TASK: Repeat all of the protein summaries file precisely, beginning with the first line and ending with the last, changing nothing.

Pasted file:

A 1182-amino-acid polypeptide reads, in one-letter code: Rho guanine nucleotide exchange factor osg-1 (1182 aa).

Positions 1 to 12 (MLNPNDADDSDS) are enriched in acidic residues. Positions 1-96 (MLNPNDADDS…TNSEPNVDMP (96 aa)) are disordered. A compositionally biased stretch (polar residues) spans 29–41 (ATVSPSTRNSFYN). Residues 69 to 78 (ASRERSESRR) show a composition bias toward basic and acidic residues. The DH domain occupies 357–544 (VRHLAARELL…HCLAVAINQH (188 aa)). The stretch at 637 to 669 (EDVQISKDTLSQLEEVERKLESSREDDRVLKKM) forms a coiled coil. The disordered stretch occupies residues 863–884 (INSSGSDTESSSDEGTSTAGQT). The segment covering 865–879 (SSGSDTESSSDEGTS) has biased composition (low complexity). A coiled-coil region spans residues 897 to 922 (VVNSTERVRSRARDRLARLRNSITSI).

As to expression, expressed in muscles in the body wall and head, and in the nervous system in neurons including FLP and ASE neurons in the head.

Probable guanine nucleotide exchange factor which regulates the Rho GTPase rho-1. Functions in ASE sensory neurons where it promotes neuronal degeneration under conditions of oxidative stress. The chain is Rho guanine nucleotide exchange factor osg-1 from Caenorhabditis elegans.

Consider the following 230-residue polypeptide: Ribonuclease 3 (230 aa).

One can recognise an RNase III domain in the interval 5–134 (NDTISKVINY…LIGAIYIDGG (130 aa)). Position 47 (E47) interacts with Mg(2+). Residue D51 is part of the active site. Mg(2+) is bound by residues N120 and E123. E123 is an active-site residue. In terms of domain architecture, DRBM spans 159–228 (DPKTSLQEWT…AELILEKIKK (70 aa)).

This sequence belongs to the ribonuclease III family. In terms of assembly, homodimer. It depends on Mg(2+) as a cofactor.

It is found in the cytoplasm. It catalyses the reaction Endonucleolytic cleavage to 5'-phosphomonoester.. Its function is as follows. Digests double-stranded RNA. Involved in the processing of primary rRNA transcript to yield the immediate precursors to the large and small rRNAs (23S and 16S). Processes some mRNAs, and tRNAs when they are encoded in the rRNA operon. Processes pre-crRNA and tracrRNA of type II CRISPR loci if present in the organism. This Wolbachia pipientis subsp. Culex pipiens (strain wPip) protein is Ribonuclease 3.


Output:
A 1182-amino-acid polypeptide reads, in one-letter code: Rho guanine nucleotide exchange factor osg-1 (1182 aa).

Positions 1 to 12 (MLNPNDADDSDS) are enriched in acidic residues. Positions 1-96 (MLNPNDADDS…TNSEPNVDMP (96 aa)) are disordered. A compositionally biased stretch (polar residues) spans 29–41 (ATVSPSTRNSFYN). Residues 69 to 78 (ASRERSESRR) show a composition bias toward basic and acidic residues. The DH domain occupies 357–544 (VRHLAARELL…HCLAVAINQH (188 aa)). The stretch at 637 to 669 (EDVQISKDTLSQLEEVERKLESSREDDRVLKKM) forms a coiled coil. The disordered stretch occupies residues 863–884 (INSSGSDTESSSDEGTSTAGQT). The segment covering 865–879 (SSGSDTESSSDEGTS) has biased composition (low complexity). A coiled-coil region spans residues 897 to 922 (VVNSTERVRSRARDRLARLRNSITSI).

As to expression, expressed in muscles in the body wall and head, and in the nervous system in neurons including FLP and ASE neurons in the head.

Probable guanine nucleotide exchange factor which regulates the Rho GTPase rho-1. Functions in ASE sensory neurons where it promotes neuronal degeneration under conditions of oxidative stress. The chain is Rho guanine nucleotide exchange factor osg-1 from Caenorhabditis elegans.

Consider the following 230-residue polypeptide: Ribonuclease 3 (230 aa).

One can recognise an RNase III domain in the interval 5–134 (NDTISKVINY…LIGAIYIDGG (130 aa)). Position 47 (E47) interacts with Mg(2+). Residue D51 is part of the active site. Mg(2+) is bound by residues N120 and E123. E123 is an active-site residue. In terms of domain architecture, DRBM spans 159–228 (DPKTSLQEWT…AELILEKIKK (70 aa)).

This sequence belongs to the ribonuclease III family. In terms of assembly, homodimer. It depends on Mg(2+) as a cofactor.

It is found in the cytoplasm. It catalyses the reaction Endonucleolytic cleavage to 5'-phosphomonoester.. Its function is as follows. Digests double-stranded RNA. Involved in the processing of primary rRNA transcript to yield the immediate precursors to the large and small rRNAs (23S and 16S). Processes some mRNAs, and tRNAs when they are encoded in the rRNA operon. Processes pre-crRNA and tracrRNA of type II CRISPR loci if present in the organism. This Wolbachia pipientis subsp. Culex pipiens (strain wPip) protein is Ribonuclease 3.